As Ian Desmond continues to make his case to be the Nationals starting shortstop, one has to wonder where this would leave free agent to be Cristian Guzman. The Nationals know that Guzman has lost a step defensively and is not going to be a long term asset for the franchise, so it makes sense for the Nationals to give Desmond a look...as long as the Nationals think he's ready. What's clear is that if Guzman wants another hefty payday, then he needs to have the chance to start, not come off the bench:
On Sunday morning, Nationals general manager Mike Rizzo told the Washington Post’s Adam Kilgore, “Money has nothing to do with who’s going to play.”
But later that day, Rizzo balked when I asked him about the possibility of releasing Cristian Guzman if Ian Desmond won the shortstop job.
Guzman is guaranteed $8 million this season.
“He’s still a long way from that type of discussion,” Rizzo said. “He’s a .300 hitter. He can still play short. He’s not an old player by any means.”
Guzman, who turns 32 on Sunday, is not a .300 hitter — his career batting/on-base/slugging line is .271/.307/.386. He also is coming off arthroscopic surgery on his right shoulder.
Desmond, 24, batted .280-.318-.561 last September in 89 plate appearances. While that sample is small, he has resumed his standout play this spring.
Would the Nationals make Guzman an $8 million backup? Possibly. More likely, they would give Guzman one more chance and return Desmond to Triple A. If Guzman faltered, the Nats then could release him.
Classic GM double speak from Rizzo. From the statements above, it's clear to me that he wants to start Ian Desmond at short, but having Guzman on the roster complicates things. Rizzo is publically talking up Guzman for a number of different reasons. Perhaps Rizzo wants to convince the fan base that Guzman is still a good option at short or perhaps Rizzo wants to exclaim Guzman's credentials to see if he can find a taker for his services.
The best thing that can happen for Guzman is that he gets the opportunity to play everyday. Yes Guzman will be 33 once the 2011 season gets underway, but the class of free agent shortstops in very weak (aside from Derek Jeter, who will be a Yankee anyway). Conceivably, if Guzman is able to put together a solid 2010 season and demonstrates improved defensive skills, then I don't think it's unreasonable for Guzman to land a multi year deal.
There is so much that can change between now and then, but it's too early to discount Cristian Guzman given the advantageous situation he could find himself next year on the free agent market.
Sunday, March 14, 2010
“In the end, I think the Twins sign him,’’ said a National League assistant general manager. “If they don’t, my bet is Boston. First of all, there’ll be a limited market. Two or three teams? One of them will be the Yankees, but if you know Mauer, he’d pick Boston over New York.’’Given that the odds of Mauer leaving Minnesota are relatively small, take these quotes with a grain of salt. But then again, these quotes do offer some slim hope to Red Sox fans...right?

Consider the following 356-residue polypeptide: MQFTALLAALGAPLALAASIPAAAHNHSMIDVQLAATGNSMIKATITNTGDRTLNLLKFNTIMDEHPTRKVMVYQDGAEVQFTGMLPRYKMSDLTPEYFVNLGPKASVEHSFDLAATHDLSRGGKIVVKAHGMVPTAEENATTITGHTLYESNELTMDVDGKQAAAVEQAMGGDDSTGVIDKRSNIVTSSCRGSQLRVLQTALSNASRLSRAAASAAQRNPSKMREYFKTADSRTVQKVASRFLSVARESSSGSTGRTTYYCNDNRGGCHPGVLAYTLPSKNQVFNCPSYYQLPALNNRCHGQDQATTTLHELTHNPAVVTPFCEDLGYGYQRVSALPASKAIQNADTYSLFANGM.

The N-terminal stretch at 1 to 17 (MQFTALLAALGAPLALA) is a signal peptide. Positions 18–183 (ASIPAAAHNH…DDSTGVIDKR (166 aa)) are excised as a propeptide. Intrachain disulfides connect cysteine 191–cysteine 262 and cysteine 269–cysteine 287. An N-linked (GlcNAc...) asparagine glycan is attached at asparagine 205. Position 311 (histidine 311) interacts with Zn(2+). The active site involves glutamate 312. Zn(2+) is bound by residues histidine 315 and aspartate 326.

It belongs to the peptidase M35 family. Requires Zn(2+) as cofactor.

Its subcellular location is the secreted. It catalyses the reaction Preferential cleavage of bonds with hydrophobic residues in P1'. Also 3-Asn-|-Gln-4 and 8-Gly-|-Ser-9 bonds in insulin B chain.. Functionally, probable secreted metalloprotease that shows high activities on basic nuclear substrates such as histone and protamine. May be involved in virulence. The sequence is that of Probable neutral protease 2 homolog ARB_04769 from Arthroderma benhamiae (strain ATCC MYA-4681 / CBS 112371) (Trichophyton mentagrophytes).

“If he doesn’t sign and he becomes a free agent, it favors Boston,’’ seconded an American League GM.
Friday, March 12, 2010
Diamondbacks ace Brandon Webb is almost certain to open the season on the disabled list, multiple sources said Friday, and the team is now examining at least one way to increase its rotation depth.In time, Webb needs to prove that he is healthy, but until he is able to do that, I see the dollar signs decreasing and the amount of risk that teams are willing to take on Webb diminishing.
Wednesday, March 10, 2010
When Brian Cashman looks at Derek Jeter, Mariano Rivera and Joe Girardi, the Yankees GM paints his shortstop, closer and manager with the same brush.
And with spring training opening next week in Tampa, Cashman has no plans to stray from his plan of not negotiating with them. All three contracts are in the final year.
“I don’t think you can separate one from the other,” Cashman explained. “I am not saying they are the same, but the questions will come, ‘If you did one, why didn’t you do the other?’ If this was Kansas City, it would be different — but it’s not.”
"Everybody does business in a different way," the team's managing general partner said Tuesday following a news conference to announce details of the first Pinstripe Bowl at new Yankee Stadium, "I just don't believe in contract extensions, and that's throughout the organization, no matter who it is. Hopefully nobody takes that personally. It's just business."
Jeter's $189 million, 10-year contract expires after the World Series, as does Rivera's $45 million, three-year deal. Girardi is entering the final season of a $7.8 million, three-year contract.
"I've got a great relationship with them all," Steinbrenner said. "I've expressed to all of them that, `You're part of the Yankee family and you're wanted. It wouldn't be the same without you.' But as far as no extensions, it's a business policy of mine."
This is obviously big news in Yankee land because Jeter and Rivera will be free agents at the end of the season, but I don't think there is a baseball fan out there that seriously thinks that either guy will leave the Bronx. The fact that Jeter and Rivera are not under contract with the Yankees beyond this season means that this story will have legs all season, which is unfortunate given how unlikely it is that either guy will leave.